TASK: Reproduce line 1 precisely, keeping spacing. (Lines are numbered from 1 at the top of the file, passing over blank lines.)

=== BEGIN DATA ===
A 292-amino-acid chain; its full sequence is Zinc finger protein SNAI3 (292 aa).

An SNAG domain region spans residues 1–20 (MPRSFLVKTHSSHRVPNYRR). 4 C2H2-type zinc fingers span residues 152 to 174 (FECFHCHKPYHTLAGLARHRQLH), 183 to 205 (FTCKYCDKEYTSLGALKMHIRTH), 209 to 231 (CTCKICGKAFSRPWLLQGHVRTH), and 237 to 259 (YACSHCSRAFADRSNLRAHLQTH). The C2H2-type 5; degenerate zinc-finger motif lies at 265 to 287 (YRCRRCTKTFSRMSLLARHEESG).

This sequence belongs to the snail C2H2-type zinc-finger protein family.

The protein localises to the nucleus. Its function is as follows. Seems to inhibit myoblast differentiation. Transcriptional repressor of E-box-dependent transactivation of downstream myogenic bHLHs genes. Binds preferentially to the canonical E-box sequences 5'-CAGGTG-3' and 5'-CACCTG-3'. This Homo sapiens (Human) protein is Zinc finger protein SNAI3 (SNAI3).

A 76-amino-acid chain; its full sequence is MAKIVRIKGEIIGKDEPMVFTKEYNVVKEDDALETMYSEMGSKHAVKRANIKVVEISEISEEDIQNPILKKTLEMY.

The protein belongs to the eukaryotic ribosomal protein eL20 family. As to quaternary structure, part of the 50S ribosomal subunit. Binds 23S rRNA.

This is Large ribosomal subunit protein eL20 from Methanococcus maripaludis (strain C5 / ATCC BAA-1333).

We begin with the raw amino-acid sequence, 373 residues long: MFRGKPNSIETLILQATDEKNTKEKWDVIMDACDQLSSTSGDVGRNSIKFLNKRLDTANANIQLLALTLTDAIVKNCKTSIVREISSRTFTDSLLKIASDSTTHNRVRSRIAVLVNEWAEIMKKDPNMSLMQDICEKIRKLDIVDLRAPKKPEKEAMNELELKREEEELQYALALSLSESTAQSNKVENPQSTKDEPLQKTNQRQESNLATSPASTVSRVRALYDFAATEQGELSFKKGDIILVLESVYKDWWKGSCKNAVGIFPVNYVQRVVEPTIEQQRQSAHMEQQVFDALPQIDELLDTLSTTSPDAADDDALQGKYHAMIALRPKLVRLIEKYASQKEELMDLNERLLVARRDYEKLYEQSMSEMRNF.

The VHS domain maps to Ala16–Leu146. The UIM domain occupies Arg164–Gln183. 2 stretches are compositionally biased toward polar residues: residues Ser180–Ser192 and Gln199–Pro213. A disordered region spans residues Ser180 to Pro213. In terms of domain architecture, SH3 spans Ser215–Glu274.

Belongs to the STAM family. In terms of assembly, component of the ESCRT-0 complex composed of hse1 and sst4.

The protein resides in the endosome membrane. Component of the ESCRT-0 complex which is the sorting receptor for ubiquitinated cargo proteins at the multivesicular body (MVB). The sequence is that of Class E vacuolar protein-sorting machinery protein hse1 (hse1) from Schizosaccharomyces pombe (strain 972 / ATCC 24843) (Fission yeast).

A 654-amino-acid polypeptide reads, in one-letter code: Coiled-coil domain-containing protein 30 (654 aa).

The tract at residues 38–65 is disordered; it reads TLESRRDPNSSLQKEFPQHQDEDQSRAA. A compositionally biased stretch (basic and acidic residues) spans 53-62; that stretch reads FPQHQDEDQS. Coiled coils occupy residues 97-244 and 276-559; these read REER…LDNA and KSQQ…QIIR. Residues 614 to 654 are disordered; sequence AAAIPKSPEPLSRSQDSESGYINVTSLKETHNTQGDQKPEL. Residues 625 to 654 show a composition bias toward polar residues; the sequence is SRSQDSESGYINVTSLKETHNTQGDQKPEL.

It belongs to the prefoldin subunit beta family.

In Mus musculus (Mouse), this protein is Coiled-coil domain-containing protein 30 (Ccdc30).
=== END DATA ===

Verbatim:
A 292-amino-acid chain; its full sequence is Zinc finger protein SNAI3 (292 aa).